May 26, 2010
| by Julie Jacobson
ReQuest is making it more affordable to distribute movies, music, photos and all manner of Internet content throughout the house.
The company’s new MediaPlayer client, expected to ship in June, will retail for “just” $1,195. That may seem like a lot if you’re Media Centers and cheap extenders, but the price is right for a dedicated, high-quality, whole-house media system – which ReQuest is famous for.
The MediaPlayer is better than half the price of ReQuest’s other media extender, the Intelligent Media Client. The IMC has a few key features that the MediaPlayer does not: a DVD drive that lets you play a movie or archive it to a ReQuest server; HDMI and component outputs that can be utilized simultaneously; and the ability to control a Sony Blu-ray changer.
Most rooms of the house won’t need all of that IMC functionality.
The MediaPlayer, on the other hand, “doesn’t have drives, it’s quiet,” ReQuest CEO Peter Cholnoky tells CE Pro. “It’s designed to be hidden – put it in the master bedroom or kid’s room.”
Like the IMC, the MediaPlayer requires a ReQuest server – the F-Series or IMS—to store content and do the smart stuff like whole-house distribution, metadata management and Internet streaming.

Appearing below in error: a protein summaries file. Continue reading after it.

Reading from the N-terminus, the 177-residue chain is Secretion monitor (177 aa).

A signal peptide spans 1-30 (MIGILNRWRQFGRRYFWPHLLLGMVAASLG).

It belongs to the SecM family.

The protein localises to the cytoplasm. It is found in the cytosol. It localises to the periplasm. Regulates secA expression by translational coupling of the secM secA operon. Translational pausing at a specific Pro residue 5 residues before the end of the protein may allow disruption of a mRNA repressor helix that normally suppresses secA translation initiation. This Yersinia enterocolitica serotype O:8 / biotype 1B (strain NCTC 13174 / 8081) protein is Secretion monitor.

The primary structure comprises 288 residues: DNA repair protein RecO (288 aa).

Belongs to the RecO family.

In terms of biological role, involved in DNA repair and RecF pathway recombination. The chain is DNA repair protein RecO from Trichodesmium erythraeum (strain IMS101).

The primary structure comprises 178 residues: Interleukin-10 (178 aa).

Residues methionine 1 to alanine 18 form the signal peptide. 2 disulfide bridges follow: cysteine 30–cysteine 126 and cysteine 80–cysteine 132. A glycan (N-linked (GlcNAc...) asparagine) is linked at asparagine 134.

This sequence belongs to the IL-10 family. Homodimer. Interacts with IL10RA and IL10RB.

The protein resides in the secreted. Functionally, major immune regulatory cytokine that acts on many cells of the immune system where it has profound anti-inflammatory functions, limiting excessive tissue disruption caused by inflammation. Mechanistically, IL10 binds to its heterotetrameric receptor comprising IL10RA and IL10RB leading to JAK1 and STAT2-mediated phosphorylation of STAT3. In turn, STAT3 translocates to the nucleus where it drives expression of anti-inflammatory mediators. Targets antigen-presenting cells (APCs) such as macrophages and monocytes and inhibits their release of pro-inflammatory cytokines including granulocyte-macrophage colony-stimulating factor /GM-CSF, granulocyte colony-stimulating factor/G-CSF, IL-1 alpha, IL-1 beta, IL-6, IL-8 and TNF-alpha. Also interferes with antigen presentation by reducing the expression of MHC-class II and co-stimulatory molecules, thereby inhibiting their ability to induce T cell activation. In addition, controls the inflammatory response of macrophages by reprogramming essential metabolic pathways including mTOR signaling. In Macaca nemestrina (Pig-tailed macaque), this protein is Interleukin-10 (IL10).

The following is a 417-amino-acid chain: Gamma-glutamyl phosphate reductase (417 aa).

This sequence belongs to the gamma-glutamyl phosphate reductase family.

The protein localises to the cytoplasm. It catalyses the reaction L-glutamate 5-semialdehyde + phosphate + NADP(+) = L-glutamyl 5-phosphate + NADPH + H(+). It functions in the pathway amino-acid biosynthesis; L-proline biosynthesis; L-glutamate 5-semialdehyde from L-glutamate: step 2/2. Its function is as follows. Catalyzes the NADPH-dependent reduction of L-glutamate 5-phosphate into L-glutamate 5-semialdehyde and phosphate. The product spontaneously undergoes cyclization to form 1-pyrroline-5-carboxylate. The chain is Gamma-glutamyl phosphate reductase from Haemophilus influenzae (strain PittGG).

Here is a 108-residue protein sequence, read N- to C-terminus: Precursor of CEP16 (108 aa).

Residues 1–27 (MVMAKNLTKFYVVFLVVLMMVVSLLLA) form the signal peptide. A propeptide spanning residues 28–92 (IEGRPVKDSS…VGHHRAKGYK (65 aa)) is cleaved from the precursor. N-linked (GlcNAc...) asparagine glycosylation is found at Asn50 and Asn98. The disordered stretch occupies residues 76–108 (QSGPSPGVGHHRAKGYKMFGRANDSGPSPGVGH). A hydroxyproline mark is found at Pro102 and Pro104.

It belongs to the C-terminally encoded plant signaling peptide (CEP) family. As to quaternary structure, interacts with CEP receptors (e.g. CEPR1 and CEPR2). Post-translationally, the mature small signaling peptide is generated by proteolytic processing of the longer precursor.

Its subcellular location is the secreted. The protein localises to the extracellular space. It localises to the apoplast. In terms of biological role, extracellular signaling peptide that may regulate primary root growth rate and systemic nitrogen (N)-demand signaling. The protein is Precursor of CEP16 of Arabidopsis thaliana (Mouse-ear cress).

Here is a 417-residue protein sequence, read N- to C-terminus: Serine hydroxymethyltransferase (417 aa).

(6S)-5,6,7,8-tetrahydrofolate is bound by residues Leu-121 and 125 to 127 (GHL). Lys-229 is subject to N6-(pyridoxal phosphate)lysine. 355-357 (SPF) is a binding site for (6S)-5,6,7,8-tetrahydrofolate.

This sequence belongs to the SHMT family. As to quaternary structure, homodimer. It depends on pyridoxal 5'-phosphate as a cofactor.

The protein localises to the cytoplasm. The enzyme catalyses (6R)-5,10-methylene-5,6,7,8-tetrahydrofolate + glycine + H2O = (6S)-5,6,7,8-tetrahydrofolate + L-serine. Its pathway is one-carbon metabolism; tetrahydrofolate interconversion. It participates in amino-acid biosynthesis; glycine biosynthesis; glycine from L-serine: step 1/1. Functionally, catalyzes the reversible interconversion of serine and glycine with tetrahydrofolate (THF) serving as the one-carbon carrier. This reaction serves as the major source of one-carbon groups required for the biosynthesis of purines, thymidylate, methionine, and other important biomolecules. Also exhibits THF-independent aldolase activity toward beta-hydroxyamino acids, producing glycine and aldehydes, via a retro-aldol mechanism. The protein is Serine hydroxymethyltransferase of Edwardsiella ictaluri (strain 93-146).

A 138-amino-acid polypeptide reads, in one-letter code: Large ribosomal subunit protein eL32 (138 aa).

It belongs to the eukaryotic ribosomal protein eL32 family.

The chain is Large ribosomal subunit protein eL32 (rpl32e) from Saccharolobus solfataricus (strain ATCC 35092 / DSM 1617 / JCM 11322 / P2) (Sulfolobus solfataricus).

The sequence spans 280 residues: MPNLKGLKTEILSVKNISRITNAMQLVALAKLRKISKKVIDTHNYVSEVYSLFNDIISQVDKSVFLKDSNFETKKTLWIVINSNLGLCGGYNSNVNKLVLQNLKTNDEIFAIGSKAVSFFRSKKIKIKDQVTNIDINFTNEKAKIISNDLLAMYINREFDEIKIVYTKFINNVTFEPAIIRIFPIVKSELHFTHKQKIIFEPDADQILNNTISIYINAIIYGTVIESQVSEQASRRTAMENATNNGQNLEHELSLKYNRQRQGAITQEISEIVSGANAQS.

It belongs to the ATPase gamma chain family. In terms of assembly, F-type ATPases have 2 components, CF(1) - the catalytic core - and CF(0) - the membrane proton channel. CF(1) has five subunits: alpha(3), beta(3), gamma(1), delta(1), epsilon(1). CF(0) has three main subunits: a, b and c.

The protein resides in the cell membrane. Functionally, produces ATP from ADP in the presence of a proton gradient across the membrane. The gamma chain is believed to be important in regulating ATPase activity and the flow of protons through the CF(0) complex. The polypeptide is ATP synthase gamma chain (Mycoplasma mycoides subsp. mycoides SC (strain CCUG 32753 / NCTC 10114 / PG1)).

The servers, which start at less than $5,000, also aggregate content from other storage devices on the home network – think 24TB NAS for $8,000 or so.
Besides the user’s own DVD, music and photo collections, the ReQuest line currently supports YouTube, Netflix, Hulu, Internet radio, stocks, news and other Internet fare – all presented in a unified interface through the TV or touchscreen from ReQuest or its home-control partners.
Soon, the company plans to introduce Pandora and Amazon UnBox functionality.
While the new rage in content aggregation seems to be some kind of universal search functionality – Crestron is well known for the WorldSearch feature on its ADMS server – ReQuest does not intend to implement such a feature.
“We tabled that,” says Cholnoky. “The more we talk to people, the more it seems they don’t want it.”
Instead, he explains, “We’re trying to integrate all of these third-party data repositories – they all have their own GUIs [graphical user interfaces] – into one standard, familiar interface.”
But Is It Legal?
What about the fact that Kaleidescape is embroiled in a lawsuit concerning DVD copying, and that Real Networks lost its RealDVD ripping case in the courts? Is Cholnoky concerned that ReQuest may be the next target?
“Nope,” he says. “Should I be?”
Like Kaleidescape, ReQuest has a license from the DVD CCA – a plaintiff in both the Kaleidescape and Real cases – to play DVDs.
“We pay a license fee for every single disc player,” Cholnoky says. “We’re trying very hard to work with everyone.”
Kaleidescape recently announced a new Blu-ray copy system that requires the physical disc to be in the tray to play, even if the movie has already been copied to the server.
Julie Jacobson is co-founder of EH Publishing and currently spends most of her time writing for CE Pro, mostly in the areas of home automation, networked A/V and the business of home systems integration. She majored in Economics at the University of Michigan, earned an MBA from the University of Texas at Austin, and has never taken a journalism class in her life. Julie is a washed-up Ultimate Frisbee player with the scars to prove it. Follow her on Twitter @juliejacobson.